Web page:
But Secretary-General António Guterres’ internal review of the 17,500-person UN mission, known as MINUSMA, released this week found that long-standing security partnerships with Mali, France and others have led to the Wagner Group’s personnel backing the Malian army. He pointed out that it was exacerbated by concerns. He said Russian officials have publicly confirmed.
US Deputy Ambassador Richard Mills said the US welcomed the UN recognition in its internal review of the Wagner Group’s presence in Mali.
He called Wagner “a criminal organization that has perpetrated widespread atrocities and human rights abuses in Mali and elsewhere.” The US has hit several waves of sanctions against Wagner and its owner, Evgeny Prigozhin, a rogue billionaire with long-standing ties to Russian President Vladimir Putin.
Last year, France withdrew troops from Mali, which has helped drive Islamic extremists out of the country for nine years, following tensions with the ruling military junta and the arrival of Wagner’s mercenaries.
France’s deputy UN ambassador Natalie Broadhurst told the Security Council on Friday that “their presence equates to regular abuses of civilians in Mali and an increase in MINUSMA’s obstruction.” “This is unacceptable.”
Mali has struggled to contain an Islamic extremist insurgency since 2012. Militant rebels have been seized from power in northern Mali cities with the help of a French-led military operation, but they regroup in the desert and launch attacks on the Malian army and its allies. Did. Security has also deteriorated in central Mali due to attacks on civilians and UN peacekeepers.
In August 2020, Mali’s president was overthrown in a coup that included then-army colonel Asimi Goita. In June 2021, Goita became president of the interim government after carrying out his second coup in nine months.
Diop told the council that Goita is “firmly committed to holding a referendum on the draft constitution in March, electing parliamentarians in October and November, and holding presidential elections in February 2024. ‘ said.
He said the government remains committed to defending its territory, protecting its people and implementing the 2015 peace agreement.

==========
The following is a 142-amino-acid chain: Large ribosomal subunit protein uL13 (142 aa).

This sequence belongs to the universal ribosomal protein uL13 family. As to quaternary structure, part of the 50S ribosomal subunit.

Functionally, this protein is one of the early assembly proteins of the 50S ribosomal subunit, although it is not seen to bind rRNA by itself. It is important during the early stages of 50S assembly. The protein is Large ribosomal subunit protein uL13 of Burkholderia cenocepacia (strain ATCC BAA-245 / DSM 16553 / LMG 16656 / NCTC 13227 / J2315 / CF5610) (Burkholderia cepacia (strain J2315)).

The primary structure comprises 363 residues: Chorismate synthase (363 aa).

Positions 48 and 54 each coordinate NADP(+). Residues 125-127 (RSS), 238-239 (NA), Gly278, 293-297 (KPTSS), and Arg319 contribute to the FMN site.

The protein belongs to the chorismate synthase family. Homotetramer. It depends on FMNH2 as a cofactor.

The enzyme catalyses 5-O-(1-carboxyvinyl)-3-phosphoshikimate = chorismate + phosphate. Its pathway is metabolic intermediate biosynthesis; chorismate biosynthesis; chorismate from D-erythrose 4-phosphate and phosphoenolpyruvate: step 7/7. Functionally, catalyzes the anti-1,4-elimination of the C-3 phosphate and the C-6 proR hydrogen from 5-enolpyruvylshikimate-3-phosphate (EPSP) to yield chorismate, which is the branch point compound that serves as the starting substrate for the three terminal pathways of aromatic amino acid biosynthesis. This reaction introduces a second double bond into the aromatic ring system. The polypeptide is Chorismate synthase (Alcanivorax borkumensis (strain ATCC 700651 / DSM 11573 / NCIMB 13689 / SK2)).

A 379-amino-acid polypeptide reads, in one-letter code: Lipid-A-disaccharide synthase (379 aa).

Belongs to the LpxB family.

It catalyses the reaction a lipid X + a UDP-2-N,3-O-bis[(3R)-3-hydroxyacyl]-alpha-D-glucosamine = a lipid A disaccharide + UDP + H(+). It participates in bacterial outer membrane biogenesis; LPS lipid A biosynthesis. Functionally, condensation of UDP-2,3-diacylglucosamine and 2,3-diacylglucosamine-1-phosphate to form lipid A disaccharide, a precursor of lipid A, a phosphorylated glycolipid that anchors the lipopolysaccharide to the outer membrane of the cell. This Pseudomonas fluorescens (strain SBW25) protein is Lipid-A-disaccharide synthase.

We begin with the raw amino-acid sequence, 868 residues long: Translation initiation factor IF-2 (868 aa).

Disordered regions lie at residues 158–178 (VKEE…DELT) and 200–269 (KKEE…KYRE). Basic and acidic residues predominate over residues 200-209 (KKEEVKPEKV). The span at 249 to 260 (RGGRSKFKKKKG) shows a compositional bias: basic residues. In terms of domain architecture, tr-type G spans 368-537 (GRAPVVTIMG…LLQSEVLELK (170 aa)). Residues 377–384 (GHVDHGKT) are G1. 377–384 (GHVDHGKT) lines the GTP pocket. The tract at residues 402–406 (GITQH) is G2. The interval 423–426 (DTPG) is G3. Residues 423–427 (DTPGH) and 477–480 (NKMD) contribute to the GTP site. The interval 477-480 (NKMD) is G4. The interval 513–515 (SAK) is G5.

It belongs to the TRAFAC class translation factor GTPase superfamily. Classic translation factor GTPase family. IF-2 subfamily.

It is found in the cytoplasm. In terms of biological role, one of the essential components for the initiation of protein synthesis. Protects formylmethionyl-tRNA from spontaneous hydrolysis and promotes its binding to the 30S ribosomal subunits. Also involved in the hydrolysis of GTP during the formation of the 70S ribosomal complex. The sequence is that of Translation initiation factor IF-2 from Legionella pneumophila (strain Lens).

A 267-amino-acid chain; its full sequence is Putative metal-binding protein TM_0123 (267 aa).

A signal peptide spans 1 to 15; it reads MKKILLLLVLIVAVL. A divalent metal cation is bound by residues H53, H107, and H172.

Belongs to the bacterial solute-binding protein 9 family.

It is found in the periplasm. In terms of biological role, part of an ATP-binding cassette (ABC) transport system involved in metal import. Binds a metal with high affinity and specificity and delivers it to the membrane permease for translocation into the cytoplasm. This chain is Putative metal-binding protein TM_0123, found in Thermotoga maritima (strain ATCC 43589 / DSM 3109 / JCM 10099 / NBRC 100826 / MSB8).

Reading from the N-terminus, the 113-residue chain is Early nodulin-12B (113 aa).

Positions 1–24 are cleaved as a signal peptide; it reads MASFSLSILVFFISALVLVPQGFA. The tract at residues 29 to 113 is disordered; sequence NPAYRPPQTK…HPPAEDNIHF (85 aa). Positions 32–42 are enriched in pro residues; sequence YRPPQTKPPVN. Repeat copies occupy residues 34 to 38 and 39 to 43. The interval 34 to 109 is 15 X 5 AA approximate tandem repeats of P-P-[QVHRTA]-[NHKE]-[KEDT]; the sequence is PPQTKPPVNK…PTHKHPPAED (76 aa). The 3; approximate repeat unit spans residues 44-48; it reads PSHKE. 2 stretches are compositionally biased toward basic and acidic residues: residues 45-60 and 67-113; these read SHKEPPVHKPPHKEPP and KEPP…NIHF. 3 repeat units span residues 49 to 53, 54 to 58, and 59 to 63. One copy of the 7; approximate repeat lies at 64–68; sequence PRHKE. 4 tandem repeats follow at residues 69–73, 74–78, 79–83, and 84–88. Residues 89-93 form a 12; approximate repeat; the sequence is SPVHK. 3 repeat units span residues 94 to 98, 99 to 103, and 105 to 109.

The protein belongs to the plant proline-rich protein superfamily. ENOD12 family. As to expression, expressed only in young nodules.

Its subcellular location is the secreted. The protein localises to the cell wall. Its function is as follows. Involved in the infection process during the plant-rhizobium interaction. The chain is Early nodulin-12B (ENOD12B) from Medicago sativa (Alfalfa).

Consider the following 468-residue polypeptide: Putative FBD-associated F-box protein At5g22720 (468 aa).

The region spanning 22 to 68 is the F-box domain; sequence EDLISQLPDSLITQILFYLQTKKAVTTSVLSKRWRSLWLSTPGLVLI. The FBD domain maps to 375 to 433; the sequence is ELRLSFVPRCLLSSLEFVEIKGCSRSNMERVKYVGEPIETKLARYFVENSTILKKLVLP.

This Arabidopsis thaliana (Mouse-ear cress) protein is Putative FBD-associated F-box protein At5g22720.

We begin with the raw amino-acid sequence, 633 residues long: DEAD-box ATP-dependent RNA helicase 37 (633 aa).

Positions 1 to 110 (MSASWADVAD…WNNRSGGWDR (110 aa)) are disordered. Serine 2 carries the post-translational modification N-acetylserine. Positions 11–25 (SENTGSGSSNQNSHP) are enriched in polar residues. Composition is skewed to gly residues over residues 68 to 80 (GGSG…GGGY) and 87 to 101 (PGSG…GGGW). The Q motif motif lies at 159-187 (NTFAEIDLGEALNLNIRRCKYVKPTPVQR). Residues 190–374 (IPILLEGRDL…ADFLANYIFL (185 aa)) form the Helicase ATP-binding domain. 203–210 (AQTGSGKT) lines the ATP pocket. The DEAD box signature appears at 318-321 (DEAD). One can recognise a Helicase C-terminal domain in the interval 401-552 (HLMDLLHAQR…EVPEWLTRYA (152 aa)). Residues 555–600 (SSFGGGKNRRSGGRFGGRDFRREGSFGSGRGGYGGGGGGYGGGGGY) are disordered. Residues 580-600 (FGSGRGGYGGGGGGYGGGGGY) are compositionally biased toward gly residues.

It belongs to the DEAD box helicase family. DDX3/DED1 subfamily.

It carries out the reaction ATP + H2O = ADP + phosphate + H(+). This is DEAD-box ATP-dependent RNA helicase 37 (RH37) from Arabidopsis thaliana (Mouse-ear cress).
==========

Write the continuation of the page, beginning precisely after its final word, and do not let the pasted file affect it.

The peace deal was signed by three parties: the government, a coalition of groups called the Coordinating Azawad Movement, which includes Arabs and Tuareg ethnic groups seeking autonomy in northern Mali, and a government-backed militia known as the Platform. Suspended participation in December.
Diop said he “deplores” their decision, but “hopes to reach a common understanding with the brothers from the petition soon.”
Secretary-General Guterres’ internal review of MINUSMA called Mali “one of the most difficult operating environments for peacekeeping”, citing significant air and ground restrictions imposed by Malian security services. increase. The restrictions put peacekeepers at “security risks in an already dangerous environment, with 165 of his peacekeepers killed and 687 wounded in hostilities since July 2013.” there is,” he said.
The secretary-general said the mission’s operations would come under further pressure as the four countries that provided the troops are withdrawing them, meaning a loss of more than 2,250 troops.
Mr. Guterres said MINUSMA’s ability to carry out its missions (protect civilians, help improve the security and political situation, and monitor human rights) will depend on progress in the political transition, progress in implementing peace agreements, He said it depended on the freedom of movement of the maintenance forces and their intelligence services. , surveillance and reconnaissance assets.
The Secretary-General said expanding MINUSMA’s mandate in 2019 without additional personnel would overstretch the mandate and “the current situation is unsustainable.”
He suggested three options. Reconfigure forces to support existing priorities or focus primarily on supporting peace agreements. Or end peacekeeping and turn it into a political mission.
Mali’s Diop said the UN secretary-general’s proposal did not meet Mali’s desire for stronger security operations, including engaging in offensive operations and patrols, especially as part of its mission to protect civilians. rice field.
On human rights, he said the government would “resolutely oppose the instrumentalization or politicization of this issue” but would work to protect rights.
Diop said he participated in the internal review in the hope that the government would “meet the deep aspirations of the people of Mali”.
“It has not materialized,” the foreign minister said. “However, the Malian government remains open to dialogue with the United Nations over the next few months to finally identify the way forward.”
Russian ambassador to the United Nations Vasily Nebenzia said security was a “top priority” during Mali’s transition, “because the hasty withdrawal of French and European military forces has left a security vacuum”. rice field.
Nonetheless, he said the Malian army over the past few months had “demonstrated that it can really achieve results in the fight against terrorism”, adding that Russia’s training was “bearing fruit”.
When it comes to options for reconfiguring MINUSMA, Nevenzia said Mali’s needs and opinions are a “first priority.”
In contrast, US Special Envoy Mills expressed serious concern that the interim government’s restrictions on MINUSMA have made a highly volatile operating environment more dangerous for peacekeepers and civilians.
He called for the government to lift all restrictions and reiterated the internal review’s conclusion that MINUSMA’s success depends on the support it receives from transitional authorities.
Mills said the continued obstruction “must force this council to seriously reconsider its support for MINUSMA in its current form.”